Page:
That's got to hurt
Yesterday I posted regarding Erik Holder's attempt to take an interlocutory appeal from a trial court ruling that the Issa Committee's contempt suit could proceed. The trial court today denied his motion, noting
"As the authority cited by defendant indicates, the Court must objectively determine whether the issue for appeal is one on which there is a substantial ground for dispute. See In re Vitamins Antitrust Litig., No. 99-197 TFH, 2000 WL 33142129, *2 (D.D.C. Nov. 22, 2000) (“It is the duty of the district judge faced with a motion for certification to analyze the strength of the arguments in opposition to the challenged rulings when deciding whether the issue of appeal is truly one on which there is a substantial ground for dispute.”)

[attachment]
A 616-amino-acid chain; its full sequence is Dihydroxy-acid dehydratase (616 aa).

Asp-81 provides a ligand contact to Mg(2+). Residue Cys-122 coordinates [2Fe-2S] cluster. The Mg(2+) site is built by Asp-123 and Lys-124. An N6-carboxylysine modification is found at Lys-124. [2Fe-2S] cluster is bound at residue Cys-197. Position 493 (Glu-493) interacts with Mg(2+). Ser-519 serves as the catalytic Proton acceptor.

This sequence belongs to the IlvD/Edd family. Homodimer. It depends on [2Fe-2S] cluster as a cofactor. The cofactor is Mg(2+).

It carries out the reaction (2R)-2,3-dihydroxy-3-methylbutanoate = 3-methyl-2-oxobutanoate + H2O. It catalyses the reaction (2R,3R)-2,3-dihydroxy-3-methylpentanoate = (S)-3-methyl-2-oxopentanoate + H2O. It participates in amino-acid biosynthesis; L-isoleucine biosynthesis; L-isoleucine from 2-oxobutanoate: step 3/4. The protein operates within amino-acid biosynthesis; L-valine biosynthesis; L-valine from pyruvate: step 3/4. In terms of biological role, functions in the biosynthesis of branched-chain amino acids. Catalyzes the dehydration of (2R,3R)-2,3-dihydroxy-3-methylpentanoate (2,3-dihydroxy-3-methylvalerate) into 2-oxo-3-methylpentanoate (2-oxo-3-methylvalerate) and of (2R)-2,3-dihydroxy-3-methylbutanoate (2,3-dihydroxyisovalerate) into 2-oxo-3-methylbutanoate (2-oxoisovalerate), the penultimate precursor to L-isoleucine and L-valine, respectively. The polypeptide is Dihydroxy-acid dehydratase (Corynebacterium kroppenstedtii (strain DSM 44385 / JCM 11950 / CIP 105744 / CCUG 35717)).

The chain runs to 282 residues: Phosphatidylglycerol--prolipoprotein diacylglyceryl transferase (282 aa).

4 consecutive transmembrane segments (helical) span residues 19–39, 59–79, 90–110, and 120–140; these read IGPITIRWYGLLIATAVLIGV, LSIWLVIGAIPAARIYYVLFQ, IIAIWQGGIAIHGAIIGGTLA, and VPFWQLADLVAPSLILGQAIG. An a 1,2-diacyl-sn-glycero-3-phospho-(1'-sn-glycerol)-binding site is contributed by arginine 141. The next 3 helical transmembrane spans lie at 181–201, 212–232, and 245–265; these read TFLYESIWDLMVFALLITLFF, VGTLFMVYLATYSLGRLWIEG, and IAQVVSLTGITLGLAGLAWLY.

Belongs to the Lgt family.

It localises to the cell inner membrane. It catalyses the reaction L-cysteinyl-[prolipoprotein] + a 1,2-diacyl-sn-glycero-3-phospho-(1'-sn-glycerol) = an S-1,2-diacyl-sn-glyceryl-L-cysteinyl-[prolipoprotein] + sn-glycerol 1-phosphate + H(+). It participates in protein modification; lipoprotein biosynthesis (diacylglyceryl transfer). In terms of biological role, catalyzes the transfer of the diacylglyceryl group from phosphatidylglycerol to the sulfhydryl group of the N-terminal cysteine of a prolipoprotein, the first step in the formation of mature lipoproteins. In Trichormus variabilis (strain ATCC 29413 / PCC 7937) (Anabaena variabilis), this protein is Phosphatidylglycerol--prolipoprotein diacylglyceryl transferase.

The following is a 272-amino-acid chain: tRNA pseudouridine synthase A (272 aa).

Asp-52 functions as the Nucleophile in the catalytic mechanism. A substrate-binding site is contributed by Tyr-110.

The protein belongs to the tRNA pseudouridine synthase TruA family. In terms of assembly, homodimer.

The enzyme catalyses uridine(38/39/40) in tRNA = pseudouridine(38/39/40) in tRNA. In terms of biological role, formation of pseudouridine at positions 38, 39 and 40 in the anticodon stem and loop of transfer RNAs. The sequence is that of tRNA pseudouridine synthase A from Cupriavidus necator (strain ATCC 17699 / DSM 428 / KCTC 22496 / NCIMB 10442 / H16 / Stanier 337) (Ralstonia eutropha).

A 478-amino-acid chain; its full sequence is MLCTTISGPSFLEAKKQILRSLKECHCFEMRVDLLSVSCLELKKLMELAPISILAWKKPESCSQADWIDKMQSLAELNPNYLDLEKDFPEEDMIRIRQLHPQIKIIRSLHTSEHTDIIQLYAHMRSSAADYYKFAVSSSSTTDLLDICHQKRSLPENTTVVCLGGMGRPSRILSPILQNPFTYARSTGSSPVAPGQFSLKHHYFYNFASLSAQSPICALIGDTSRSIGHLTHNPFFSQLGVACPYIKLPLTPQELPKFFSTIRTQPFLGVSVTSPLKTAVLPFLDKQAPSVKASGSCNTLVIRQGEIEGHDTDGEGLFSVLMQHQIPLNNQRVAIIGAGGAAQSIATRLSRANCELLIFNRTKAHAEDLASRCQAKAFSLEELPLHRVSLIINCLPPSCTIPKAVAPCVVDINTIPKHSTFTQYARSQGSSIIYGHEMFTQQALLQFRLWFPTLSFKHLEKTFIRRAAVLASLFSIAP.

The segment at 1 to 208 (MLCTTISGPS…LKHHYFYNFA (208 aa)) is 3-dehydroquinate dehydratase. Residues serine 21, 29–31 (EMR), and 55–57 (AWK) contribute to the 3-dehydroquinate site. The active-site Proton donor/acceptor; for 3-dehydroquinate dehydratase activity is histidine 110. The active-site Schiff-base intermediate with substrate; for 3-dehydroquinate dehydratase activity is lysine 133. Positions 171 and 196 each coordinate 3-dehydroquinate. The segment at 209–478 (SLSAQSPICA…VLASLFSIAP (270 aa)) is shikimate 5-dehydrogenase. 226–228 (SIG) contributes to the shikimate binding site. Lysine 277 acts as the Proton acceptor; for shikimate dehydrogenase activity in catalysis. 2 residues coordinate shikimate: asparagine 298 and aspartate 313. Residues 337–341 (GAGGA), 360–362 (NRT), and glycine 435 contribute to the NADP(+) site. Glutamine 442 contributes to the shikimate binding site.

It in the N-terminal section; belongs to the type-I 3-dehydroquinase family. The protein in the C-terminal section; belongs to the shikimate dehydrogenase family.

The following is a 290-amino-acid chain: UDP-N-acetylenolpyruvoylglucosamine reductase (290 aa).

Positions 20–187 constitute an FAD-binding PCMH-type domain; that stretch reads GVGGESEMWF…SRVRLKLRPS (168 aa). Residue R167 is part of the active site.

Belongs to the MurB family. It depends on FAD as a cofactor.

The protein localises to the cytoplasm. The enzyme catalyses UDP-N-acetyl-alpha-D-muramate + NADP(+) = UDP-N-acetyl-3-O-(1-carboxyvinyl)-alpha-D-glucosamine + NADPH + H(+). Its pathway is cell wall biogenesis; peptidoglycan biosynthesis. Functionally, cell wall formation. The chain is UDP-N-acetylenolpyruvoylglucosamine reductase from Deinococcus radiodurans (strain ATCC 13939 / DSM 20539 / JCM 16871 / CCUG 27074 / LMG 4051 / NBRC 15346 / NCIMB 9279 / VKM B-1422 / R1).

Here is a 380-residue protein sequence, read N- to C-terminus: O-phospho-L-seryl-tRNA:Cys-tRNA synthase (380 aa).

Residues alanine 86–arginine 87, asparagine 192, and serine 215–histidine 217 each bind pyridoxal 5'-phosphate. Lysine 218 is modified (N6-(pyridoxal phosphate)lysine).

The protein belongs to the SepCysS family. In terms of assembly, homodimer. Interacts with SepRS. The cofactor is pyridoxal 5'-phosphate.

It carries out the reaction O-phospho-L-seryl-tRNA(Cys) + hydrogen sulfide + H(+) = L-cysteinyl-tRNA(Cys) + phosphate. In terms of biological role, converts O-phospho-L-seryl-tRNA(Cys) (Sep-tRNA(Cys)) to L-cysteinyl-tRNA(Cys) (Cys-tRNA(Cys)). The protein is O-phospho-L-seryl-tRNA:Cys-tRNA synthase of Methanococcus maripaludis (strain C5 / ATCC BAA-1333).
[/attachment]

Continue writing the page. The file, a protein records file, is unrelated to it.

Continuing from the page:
The Court is not of the opinion that its denial of the motion to dismiss involves a controlling question of law as to which there is a substantial ground for difference of opinion. As explained in the Memorandum Opinion, the ruling was based upon Supreme Court precedent and Circuit precedent, and it was decided in accordance with an opinion issued by another judge of this court in a substantially similar matter: Comm. on the Judiciary v. Miers, 558 F. Supp. 2d 53 (D.D.C. 2008). Defendant has not pointed to any precedent that would supply the grounds for a difference of opinion; Raines v. Byrd, 521 U.S. 811 (1997), which found that individual members of Congress did not have standing to challenge the constitutionality of a legislative enactment, does not govern this action."